Her honey-bliss lips, newly bee-blessed, set real people free.
All who tasted described a low grade sympathy lighting dark,
dubiously melding wind and song, fear and safe homecoming.
And then we grew to us, no longer children speaking true lies.
Stories told tied us to the road, beat-boot trodden dusty paths
leading home to meet two strangers, once lovers kissed true.
Now flash-blue sparks sidelong, like ghosts slipping peek-bye.
Glass tags filter your image as pastel strip-thin pressed clouds
spied at vision’s corner, blowing kisses once given free people.
After meeting other friendly youths, I somehow found myself enticed and then enclosed by the friendly conversation about spirituality and God. They spoke of all Gods being one, and led me to a classroom where an older man, maybe in his 30s, taught a class of one, me, the evidence supporting the coming of Christ by an infallible timeline.
I sat for a good ten or fifteen minutes until the sudden thought struck through the morass of sweet, thick confusion my mind became, like drowning in syrup: “Holy shit, I think I am being indoctrinated.”
Then a panic swept over me. How was I to leave this uncomfortable scene without a complete bolting for the door. “Could I just get up and walk out while he spoke?” I did not think I could. These people were not rude, but clearly they were trying to enfold me.
I did manage finally to politely but insistently–and it took insistence–tell them I needed to leave. They were followers of Sun Myung Moon, leader of the Unification Church, informally his followers known as Moonies. One of my lonely teen claims to fame is having been kidnapped–almost–by the Moonies on my 17th birthday.
He was out of his mind stoned when he lured me into his bed after pounding drums at ear splitting decibels in his dark, stuffy room for way too long for anyone’s interest but his own or another drummer’s, not mine, and I don’t even know how good he played. It hurt, I bled, and it was over. He seemed proud and then disinterested. It didn’t last long–the act– nor the relationship and I felt like shit about the whole unlovely experience.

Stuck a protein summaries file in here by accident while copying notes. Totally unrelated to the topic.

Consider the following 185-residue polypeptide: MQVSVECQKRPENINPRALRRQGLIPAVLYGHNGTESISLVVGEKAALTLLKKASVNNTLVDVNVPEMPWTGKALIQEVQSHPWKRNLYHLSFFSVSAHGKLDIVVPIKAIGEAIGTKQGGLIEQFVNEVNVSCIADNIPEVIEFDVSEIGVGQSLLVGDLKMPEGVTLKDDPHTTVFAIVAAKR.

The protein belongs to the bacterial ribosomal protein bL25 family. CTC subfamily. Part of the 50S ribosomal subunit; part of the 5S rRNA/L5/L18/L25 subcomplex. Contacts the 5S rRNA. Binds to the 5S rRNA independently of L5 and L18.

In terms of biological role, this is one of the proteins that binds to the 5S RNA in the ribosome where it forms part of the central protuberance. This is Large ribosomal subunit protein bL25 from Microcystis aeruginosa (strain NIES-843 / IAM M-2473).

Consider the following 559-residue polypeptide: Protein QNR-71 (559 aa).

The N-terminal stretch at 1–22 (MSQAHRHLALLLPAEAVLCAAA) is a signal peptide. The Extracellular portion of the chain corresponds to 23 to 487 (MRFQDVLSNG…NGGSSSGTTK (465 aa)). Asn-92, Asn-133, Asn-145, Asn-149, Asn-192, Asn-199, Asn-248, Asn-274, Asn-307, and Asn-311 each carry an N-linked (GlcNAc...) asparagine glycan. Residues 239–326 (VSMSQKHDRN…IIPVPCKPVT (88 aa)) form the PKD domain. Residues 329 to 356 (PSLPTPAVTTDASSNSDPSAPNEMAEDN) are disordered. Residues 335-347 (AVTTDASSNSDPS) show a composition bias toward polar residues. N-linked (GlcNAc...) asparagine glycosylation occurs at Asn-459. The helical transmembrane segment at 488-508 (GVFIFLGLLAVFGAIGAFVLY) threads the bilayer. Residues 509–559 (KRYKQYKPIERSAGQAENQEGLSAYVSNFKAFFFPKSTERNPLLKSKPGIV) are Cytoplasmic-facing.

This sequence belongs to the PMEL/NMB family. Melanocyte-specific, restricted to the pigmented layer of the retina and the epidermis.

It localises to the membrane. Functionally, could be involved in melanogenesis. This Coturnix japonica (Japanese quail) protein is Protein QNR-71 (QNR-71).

“I don’t understand. Why did you let yourself go there?”
I was 14, homeless in my heart, thoughtless and living some dream I doodled on a piece of paper during math class. I was dis-embodied, my life sidling the edge to the left and my body flanking the right. What does a 14 year old know about the rest of your life and sweet-tongued, scrupleless scumbags? I wanted to grow up and be in love.
Christine drifted away somehow. Our friendship was brief, maybe just 8th grade–and not all of it. But I remember regarding her with pleasure, feeling the oily warmth in deeply inhaling a thick smokey waft of spicy jasmine incense while listening to something folky on the stereo, putting me in that dreamy edge of sleep and fantasy. Christine distilled the essence of lavender and lovely.
I was tentative with her, wanting to be her friend too much, not for my loneliness so much as the urge to be near her, in her presence. The incandescent beauty marked by imperfection and perfection in angles; perfect white squares for teeth and the violet of her eyes were like the sheen of sweat on the lean definition, muscles of a lover’s back, sleek liquid–inviting. She made me feel pelvic warmth without sexuality.
My induction in sexual knowledge was yet to come though the advancement toward it was steaming with chance, sensation, hint, samplings, and, by the end of my days as Christine’s friend, shrapnel. Remnants of longing stayed with me, accumulating in my chest, and by 14, I was full blossom cloistered in my own dreams and sadness.
I wrote, read, sang and listened to music. Those were the black and gray years, darkened rooms, smoke, incense and fusion rock, endless albums of continuous synthesized pianos and riffing guitars and basses over long trilled scales across the length of the taut strings of the instrumentals and strands that united a heavily rocked out adolescent of the 70s. I felt. The teeming moody years hammocked me.